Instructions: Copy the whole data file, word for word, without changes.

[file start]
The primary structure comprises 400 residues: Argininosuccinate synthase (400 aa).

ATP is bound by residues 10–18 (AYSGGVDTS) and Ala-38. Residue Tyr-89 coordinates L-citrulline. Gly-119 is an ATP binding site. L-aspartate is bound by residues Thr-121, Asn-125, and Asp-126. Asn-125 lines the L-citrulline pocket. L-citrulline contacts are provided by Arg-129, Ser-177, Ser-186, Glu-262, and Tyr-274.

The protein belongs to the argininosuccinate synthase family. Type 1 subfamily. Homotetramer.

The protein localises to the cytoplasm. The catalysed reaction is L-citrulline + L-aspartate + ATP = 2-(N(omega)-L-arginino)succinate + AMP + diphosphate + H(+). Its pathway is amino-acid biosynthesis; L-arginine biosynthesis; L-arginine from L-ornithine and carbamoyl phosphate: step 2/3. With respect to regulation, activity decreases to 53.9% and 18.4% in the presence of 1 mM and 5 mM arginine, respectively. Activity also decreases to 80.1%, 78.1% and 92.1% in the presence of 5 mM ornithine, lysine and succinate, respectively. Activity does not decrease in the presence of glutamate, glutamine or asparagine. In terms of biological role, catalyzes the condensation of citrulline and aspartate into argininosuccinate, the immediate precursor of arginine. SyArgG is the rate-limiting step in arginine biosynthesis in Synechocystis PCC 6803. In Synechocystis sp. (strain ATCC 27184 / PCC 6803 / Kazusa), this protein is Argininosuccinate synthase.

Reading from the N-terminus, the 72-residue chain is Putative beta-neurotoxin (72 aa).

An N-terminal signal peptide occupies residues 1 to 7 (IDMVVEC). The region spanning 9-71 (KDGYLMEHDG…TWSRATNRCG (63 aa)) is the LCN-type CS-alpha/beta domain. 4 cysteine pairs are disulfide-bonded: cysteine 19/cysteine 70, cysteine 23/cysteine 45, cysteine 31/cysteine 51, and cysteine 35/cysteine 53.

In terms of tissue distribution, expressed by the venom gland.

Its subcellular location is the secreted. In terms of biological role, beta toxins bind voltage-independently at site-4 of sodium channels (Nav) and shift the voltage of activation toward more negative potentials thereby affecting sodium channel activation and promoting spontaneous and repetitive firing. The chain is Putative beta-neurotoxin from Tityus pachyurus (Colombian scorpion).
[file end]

The primary structure comprises 400 residues: Argininosuccinate synthase (400 aa).

ATP is bound by residues 10–18 (AYSGGVDTS) and Ala-38. Residue Tyr-89 coordinates L-citrulline. Gly-119 is an ATP binding site. L-aspartate is bound by residues Thr-121, Asn-125, and Asp-126. Asn-125 lines the L-citrulline pocket. L-citrulline contacts are provided by Arg-129, Ser-177, Ser-186, Glu-262, and Tyr-274.

The protein belongs to the argininosuccinate synthase family. Type 1 subfamily. Homotetramer.

The protein localises to the cytoplasm. The catalysed reaction is L-citrulline + L-aspartate + ATP = 2-(N(omega)-L-arginino)succinate + AMP + diphosphate + H(+). Its pathway is amino-acid biosynthesis; L-arginine biosynthesis; L-arginine from L-ornithine and carbamoyl phosphate: step 2/3. With respect to regulation, activity decreases to 53.9% and 18.4% in the presence of 1 mM and 5 mM arginine, respectively. Activity also decreases to 80.1%, 78.1% and 92.1% in the presence of 5 mM ornithine, lysine and succinate, respectively. Activity does not decrease in the presence of glutamate, glutamine or asparagine. In terms of biological role, catalyzes the condensation of citrulline and aspartate into argininosuccinate, the immediate precursor of arginine. SyArgG is the rate-limiting step in arginine biosynthesis in Synechocystis PCC 6803. In Synechocystis sp. (strain ATCC 27184 / PCC 6803 / Kazusa), this protein is Argininosuccinate synthase.

Reading from the N-terminus, the 72-residue chain is Putative beta-neurotoxin (72 aa).

An N-terminal signal peptide occupies residues 1 to 7 (IDMVVEC). The region spanning 9-71 (KDGYLMEHDG…TWSRATNRCG (63 aa)) is the LCN-type CS-alpha/beta domain. 4 cysteine pairs are disulfide-bonded: cysteine 19/cysteine 70, cysteine 23/cysteine 45, cysteine 31/cysteine 51, and cysteine 35/cysteine 53.

In terms of tissue distribution, expressed by the venom gland.

Its subcellular location is the secreted. In terms of biological role, beta toxins bind voltage-independently at site-4 of sodium channels (Nav) and shift the voltage of activation toward more negative potentials thereby affecting sodium channel activation and promoting spontaneous and repetitive firing. The chain is Putative beta-neurotoxin from Tityus pachyurus (Colombian scorpion).